The Vanguard Dance Troupe steps out on a branch at Archway


THIS WEEKEND, ARCHWAY Gallery continues its series of adventurous post-pandemic programs with two nights of performances by Houston’s PDC works (formerly Psophonia Dance). Take root is a brand new dance created by the company’s artistic director, Sophia Torres, with live music for viola and fixed support by Houston composer Rob Smith.

In these still uncertain times, with a fragile economy recovering, and artists, musicians and dancers now returning to the public sphere after months of isolation and unemployment, cross-pollination between artistic disciplines and places is going to be crucial. for the survival of the arts. Take root is the poetic realization and argument of this necessary symbiosis, inspired by nature, but presented indoors.

Throughout the quieter months of quarantine, Torres, like many Houstonians, found herself even more attuned to the sounds and rhythms of the natural world. The movement in Take rootwhich began to take shape in July, is inspired in part by the way trees use their roots to communicate with each other, creating an intricate, subterranean “living web” described by Torres as “the secret world below the ground of the forest”.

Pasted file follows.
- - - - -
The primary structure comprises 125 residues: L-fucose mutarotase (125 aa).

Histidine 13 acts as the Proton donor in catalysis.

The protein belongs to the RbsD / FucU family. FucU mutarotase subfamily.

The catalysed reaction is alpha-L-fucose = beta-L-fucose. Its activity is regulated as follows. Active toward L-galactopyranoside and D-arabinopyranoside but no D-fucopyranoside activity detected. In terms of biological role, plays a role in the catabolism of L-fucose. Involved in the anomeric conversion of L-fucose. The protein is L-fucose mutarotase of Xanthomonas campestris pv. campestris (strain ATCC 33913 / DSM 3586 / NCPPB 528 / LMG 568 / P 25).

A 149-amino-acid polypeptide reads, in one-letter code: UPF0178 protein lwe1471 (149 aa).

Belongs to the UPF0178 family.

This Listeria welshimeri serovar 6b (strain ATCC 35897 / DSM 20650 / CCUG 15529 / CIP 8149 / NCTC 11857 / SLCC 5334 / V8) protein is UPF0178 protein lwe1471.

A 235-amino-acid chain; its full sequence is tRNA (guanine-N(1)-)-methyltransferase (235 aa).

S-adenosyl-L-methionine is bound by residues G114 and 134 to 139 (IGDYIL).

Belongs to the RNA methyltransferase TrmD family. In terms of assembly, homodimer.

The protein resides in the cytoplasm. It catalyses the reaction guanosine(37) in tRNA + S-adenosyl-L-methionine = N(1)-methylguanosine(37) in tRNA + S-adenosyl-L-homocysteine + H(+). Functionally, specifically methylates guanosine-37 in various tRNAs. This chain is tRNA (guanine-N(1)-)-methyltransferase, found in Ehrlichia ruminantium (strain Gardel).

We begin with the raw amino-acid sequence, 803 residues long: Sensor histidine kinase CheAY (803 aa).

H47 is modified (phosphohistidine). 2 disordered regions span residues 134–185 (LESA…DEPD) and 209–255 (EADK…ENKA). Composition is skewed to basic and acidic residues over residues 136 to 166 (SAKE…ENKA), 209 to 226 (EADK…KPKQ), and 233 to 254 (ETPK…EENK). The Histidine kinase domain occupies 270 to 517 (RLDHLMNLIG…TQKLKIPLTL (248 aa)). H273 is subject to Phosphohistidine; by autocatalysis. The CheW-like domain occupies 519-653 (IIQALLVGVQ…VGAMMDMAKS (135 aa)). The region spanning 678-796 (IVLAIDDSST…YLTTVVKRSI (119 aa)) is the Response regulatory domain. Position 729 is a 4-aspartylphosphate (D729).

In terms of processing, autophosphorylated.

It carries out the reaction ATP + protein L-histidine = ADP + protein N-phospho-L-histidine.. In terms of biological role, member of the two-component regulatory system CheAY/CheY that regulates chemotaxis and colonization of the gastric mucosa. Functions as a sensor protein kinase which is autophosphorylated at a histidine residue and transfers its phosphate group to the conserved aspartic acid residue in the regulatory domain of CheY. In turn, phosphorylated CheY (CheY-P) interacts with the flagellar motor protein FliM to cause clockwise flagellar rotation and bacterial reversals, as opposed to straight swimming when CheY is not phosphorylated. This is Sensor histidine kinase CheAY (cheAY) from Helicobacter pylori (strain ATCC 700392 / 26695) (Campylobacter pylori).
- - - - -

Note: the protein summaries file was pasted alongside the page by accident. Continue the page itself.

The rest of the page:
Recent photos of the PDC Works dancers show the company’s lithe, graceful dancers deep in a forest, their stretches evoking the twisting, gnarled growth of the surrounding trees. “The choreography of Take rootdeveloped once we were able to meet in person,” says Torres. “It is through the corporate bodies that I can advance the vision, the story.

In performance, dancers will move through Archway like pollinators floating from flower to flower (or perhaps invisible signals transmitted between trees), transforming the gallery into an imaginary green space. Although seating is provided, the public is allowed and encouraged to move around the space to watch the dance from different vantage points. The 4,000 square foot gallery has semi-enclosed spaces, alcoves and display cases providing ample opportunity for a dancer to disappear and then reappear, depending on where an audience member is standing or sitting.

In performance, Smith’s score for Take root is performed live by violist Nina Bledsoe Knight, her fully scored part complemented by a pre-recorded soundscape of sampled tree and viola sounds. “Sounds are basically water flowing inside a tree,” says Smith, who began collaborating with Torres and his company in 2015. “Several scientists have recorded sounds from inside trees. with special microphones that they attach to the trunk. I used these recordings as a guide to create my own version of these sounds.”

While Knight will mostly remain stationary during this weekend’s performances, Torres is known for creating choreography to include her musicians, fully integrating them into the work, which will no doubt happen as Take root continues to expand into an evening program.

To complete the program, excerpts from two works by the company, The orchid (2013) and pier (2015), each a tribute to the member of the company Vi Dieu who died suddenly in 2020.

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